We've come up with ways of actually shooting with iPhones, and being able to see what we're shooting at the same time. We send out these prefab lighting kits, and it's been working really well. We do much more tech support because we're hiring talent to basically be our camera people and our lighting people. Someone helps set them up, on the phone or via Zoom. We tell them how to set up the lighting, how to set up their phone with the computer so we can see what's on the phone, and we do the shoot. Then we need that footage off their camera right away. And it's been painful in that respect, but it's working.

Grace:
What are some of the unexpected bumps along the way that you've had to tackle?

Jeff:
The talent, the actors, have been fantastic. They are just as excited to be cast in something in today's day and age because the opposite has been happening to them where everything is cancelled. So when we talk to them, part of their agreement with us is they have to work in a different way. A lot of times we have things shipped directly to the talent, and then it's just a lot of coordination. And we’re still working with directors, we just worked with a fantastic director and he was able to adapt really quickly. He's a director/DP so he was actually able to help us do the lighting also. The same light kits that we've created for ourselves, we sent to him. And then we were kind of working in parallel, creating basic setups that we can both operate at the same time. For the most part, it worked very well. It's a lot more hand holding, a lot more communication and teaching. Every time we do a new shoot, we're learning something new and trying something different. 

Every time we do a new shoot, we're learning something new and trying something different. 

Grace:
As you're casting talent, are you also considering their space? You're kind of casting their home in the same way that you're casting them. 

Jeff:
Yes. So in our talent specs, we put location specs also. So once we determine who the talent is, we do a live location scout on video. We've had some really nice house tours from talent!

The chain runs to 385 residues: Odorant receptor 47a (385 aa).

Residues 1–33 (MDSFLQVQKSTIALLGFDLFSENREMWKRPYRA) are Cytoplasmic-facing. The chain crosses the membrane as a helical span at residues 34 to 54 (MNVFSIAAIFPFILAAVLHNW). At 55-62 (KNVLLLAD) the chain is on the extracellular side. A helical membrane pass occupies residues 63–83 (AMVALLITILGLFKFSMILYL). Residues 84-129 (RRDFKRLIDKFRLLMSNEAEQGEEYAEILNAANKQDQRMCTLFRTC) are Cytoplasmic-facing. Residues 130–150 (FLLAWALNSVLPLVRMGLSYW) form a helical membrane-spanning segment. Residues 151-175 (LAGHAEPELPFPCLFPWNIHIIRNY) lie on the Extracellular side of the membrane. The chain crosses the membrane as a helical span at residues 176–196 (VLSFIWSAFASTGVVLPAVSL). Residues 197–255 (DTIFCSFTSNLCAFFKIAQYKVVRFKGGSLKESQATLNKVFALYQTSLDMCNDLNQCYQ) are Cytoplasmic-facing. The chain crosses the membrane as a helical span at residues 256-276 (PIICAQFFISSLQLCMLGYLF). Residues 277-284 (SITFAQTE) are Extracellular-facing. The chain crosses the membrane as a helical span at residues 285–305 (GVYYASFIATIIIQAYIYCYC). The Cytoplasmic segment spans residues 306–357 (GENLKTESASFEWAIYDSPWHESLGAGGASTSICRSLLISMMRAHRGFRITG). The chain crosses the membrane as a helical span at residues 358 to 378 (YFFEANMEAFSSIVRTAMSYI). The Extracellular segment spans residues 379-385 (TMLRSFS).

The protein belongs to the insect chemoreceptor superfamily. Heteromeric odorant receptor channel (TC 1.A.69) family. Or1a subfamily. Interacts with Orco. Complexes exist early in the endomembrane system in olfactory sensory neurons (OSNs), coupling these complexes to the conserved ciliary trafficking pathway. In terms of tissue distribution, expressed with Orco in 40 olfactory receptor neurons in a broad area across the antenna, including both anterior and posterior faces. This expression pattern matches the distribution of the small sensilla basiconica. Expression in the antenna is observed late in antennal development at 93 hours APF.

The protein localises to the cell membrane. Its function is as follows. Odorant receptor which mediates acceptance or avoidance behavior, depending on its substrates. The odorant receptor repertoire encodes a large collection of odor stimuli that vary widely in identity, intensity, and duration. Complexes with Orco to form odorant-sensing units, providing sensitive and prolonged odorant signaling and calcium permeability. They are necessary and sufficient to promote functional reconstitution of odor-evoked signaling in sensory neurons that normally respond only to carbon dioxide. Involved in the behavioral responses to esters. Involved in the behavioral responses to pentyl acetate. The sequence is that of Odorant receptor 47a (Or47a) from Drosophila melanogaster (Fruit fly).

Grace:
Beyond the shooting at home process, are there other things you are doing now to make new content?

Jeff:
Sure. So there are those clients that we actually had already scheduled to shoot, or to replace an older campaign from last year. So we're doing some animated spots for them in between until we get free and clear to be able to go out and shoot again. We're also doing some animation combined with stock footage, motion graphics, and even reutilizing some of our existing shots from the client's library into videos too. 

Grace:
What do you think production is going to look like a year from now? Is there a world in which we go back to “normal” after this?

The one thing you can say about production in film and television is they've always figured out a way to adapt.

Jeff:
I think the entire way we shoot and edit is going to be different. From a post production standpoint, our post team did an incredible job of going remote almost immediately. But from a production standpoint, everything's going to be different. Phase one is when we eventually get told that we can start, but we really won't have more than 10 people that are able to gather together at the same time. So we're going to have to have a really small crew system, only the essential people. There are no clients, maybe not even the agency creative team. We've developed ways that, just like we're doing now, we can shoot remotely and beam through so they can be seeing exactly what's through the camera and immediately communicate with us so they don't have to be there. We're going to be wearing masks and gloves. You're gonna have to try to stay as far apart as possible. I don't think we're going to be back to a normal for quite a while. The one thing you can say about production in film and television is they've always figured out a way to adapt, sometimes better, sometimes worse. We're all trying to adapt, work, and grow. Get production companies back working again, and agencies back on their feet and clients advertising. We're all in this together, so the more we can all succeed the better.

-----
Would you like to participate in a future In Conversation video interview? Email grace@shift.io for more information.

Grace Amodeo is a program manager at SHIFT, where she oversees the annual SHIFT Creative Fund grant program. She is a graduate of Emerson College, where she studied film with a concentration in directing narrative fiction. Grace lives in Los Angeles.
Read more by Grace Amodeo